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Old 01-31-2009, 01:46 AM   #1
ZAMO
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redirecting to a temp file


Hi all,


Got struck with a logic. We used to store values in variables, which are stored in memory and not written to Hard disk.

say
Code:
my_varialbe=`ls -l |awk '{print $9}' |grep myfile`
I used to store a set of file names to a file and then recall them . There is a way to store the set of file names as it is and call them whenever needed . I want to store a file on memory and to recall it. How can I Do that?
say

Code:
`ls -l |awk '{print $9}' |read this to a file
will give a list of files and I just want to read it into a file and want to read the lines one by one , if needed.
How can I do that ?

Thanks
 
Old 01-31-2009, 04:12 AM   #2
colucix
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Your description is not really clear, this time. Can you elaborate a bit more, please? What do you mean for "read to a file"? Usually you can read FROM a file and write TO a file. I'm missing something. Anyway, if the problem is to read a file line by line, you should already know that a simple while loop does the trick:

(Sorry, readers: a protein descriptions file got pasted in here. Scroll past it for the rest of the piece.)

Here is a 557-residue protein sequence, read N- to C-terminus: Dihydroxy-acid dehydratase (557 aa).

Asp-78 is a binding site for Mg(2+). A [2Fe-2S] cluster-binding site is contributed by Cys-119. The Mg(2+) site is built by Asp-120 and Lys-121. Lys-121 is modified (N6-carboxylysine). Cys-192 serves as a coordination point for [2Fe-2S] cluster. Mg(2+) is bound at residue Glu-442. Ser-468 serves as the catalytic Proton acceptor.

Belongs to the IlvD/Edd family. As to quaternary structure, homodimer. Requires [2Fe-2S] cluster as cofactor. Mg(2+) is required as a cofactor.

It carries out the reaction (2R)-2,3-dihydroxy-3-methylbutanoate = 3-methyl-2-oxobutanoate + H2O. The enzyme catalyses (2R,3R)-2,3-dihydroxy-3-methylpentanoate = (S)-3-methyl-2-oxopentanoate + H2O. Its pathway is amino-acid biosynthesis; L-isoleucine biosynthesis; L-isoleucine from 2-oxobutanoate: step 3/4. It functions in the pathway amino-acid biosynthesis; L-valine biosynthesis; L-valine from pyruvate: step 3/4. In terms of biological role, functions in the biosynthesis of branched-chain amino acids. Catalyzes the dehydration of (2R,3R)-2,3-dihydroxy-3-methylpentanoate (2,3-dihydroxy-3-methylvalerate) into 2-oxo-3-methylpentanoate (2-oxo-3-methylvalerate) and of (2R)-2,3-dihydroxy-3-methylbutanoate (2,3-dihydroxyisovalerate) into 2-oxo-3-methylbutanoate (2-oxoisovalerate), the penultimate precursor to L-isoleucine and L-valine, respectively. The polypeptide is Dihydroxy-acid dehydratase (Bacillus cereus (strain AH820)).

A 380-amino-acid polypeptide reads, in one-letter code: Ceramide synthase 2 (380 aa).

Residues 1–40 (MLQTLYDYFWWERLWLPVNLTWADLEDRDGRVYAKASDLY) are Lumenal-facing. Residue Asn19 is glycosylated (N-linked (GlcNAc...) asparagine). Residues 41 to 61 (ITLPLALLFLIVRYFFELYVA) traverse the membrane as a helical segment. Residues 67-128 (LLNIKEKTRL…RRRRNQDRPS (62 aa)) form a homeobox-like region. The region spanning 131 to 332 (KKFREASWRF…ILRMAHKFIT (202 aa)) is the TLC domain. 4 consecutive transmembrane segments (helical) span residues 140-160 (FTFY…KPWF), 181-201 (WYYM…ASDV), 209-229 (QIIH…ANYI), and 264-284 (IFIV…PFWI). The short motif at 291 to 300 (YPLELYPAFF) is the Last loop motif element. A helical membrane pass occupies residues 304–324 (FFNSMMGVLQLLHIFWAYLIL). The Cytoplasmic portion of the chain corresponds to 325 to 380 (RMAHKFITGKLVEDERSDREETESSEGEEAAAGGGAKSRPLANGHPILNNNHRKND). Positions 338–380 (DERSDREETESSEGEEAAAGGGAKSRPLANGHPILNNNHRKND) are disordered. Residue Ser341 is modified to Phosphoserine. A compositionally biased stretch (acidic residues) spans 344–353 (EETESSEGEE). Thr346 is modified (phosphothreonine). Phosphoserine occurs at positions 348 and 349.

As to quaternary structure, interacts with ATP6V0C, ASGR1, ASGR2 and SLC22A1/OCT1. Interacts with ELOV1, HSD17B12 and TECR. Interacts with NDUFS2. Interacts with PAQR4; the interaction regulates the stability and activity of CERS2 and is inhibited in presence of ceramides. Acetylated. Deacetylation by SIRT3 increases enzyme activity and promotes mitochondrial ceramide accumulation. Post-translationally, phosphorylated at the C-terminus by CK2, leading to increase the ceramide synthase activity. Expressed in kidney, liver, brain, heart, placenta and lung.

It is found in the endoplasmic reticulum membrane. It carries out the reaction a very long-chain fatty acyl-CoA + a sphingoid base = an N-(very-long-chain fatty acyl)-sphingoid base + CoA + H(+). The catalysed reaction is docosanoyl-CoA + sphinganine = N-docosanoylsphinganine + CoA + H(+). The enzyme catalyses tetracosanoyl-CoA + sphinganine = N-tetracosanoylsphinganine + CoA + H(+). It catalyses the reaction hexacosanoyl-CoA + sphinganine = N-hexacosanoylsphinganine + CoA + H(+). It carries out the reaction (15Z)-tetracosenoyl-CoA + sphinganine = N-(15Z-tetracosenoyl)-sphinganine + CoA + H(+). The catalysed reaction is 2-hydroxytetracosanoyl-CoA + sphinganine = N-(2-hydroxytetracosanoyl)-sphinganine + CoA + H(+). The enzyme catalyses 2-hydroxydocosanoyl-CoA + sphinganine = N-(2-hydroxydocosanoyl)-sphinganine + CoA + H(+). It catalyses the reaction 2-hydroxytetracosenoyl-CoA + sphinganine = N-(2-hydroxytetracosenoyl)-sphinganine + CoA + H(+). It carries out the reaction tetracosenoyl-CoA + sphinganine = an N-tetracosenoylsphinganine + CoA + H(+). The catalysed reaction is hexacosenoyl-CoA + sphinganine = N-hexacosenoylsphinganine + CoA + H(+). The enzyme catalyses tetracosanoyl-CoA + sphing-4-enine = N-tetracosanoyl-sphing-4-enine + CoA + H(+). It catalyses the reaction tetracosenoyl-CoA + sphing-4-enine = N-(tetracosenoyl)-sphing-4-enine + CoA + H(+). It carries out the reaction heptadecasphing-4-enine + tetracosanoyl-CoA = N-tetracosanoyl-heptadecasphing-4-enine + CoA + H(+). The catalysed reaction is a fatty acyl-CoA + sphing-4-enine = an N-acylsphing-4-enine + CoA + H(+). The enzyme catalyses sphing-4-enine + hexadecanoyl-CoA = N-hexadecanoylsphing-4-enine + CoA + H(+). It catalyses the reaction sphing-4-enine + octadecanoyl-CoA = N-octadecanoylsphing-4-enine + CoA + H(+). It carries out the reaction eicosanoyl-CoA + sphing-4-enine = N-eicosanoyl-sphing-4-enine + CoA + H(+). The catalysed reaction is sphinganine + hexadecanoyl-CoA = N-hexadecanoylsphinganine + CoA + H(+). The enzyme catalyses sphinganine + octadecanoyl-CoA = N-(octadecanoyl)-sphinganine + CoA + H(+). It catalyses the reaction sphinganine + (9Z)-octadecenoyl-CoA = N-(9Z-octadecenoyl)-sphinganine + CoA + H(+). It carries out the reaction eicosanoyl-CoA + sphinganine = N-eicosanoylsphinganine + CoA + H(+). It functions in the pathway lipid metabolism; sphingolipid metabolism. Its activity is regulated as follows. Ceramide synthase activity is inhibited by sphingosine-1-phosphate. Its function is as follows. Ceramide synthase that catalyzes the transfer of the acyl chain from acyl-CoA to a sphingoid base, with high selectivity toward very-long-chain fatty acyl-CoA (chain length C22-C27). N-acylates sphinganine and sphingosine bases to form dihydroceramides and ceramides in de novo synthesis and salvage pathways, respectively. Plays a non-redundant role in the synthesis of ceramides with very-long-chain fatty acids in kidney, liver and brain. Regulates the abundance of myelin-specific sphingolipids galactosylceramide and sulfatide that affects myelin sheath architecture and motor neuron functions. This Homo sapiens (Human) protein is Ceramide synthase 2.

Code:
while read line
do
  echo "$line"
done < file
 
Old 01-31-2009, 04:20 AM   #3
syg00
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I agree with colucix (now you have both an Italian *and* an Aussie confused ... )
To write the data to a file, do you want something like this ???.
Code:
ls -l |awk '{print $9}' > outfile.txt
Then you can read it back later as per colucix post.
 
Old 01-31-2009, 04:25 AM   #4
ZAMO
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Thanks Colucix

Here is an example of what am trying to do:

Code:
$ pwd
/etc/sysconfig
$ ls -l |awk '{print $9}'
auditd
authconfig
autofs
bluetooth
clock
console
crond
desktop
diskdump
dund
I want to store the above output as it is. so am doing
Code:
 ls -l |awk '{print $9}' >testfile
The testfile will be written to the disk. Instead I want to store it memory(without writing it to disk) and want to call the file lines one by one.

Is there a way?
 
Old 01-31-2009, 06:13 AM   #5
colucix
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Maybe using something like process substitution?
Code:
while read fname
do
  echo "$fname"
done < <(ls -1)
In this way the output of ls -1 (note this is a -one not -el, which achieves the same result as your command) is processed in real time. Instead, if you want to store the list of files somewhere for later use, you can just assign the output of ls -1 to a variable and then reference that variable to retrieve the previously created list of files. For example:
Code:
my_list=$(ls -1)
<some other stuff here>
<and some time later...>
for fname in $(echo $my_list)
do
  echo "$fname"
done
 
Old 01-31-2009, 06:33 AM   #6
ZAMO
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Got that exactly. Thanks
 
  


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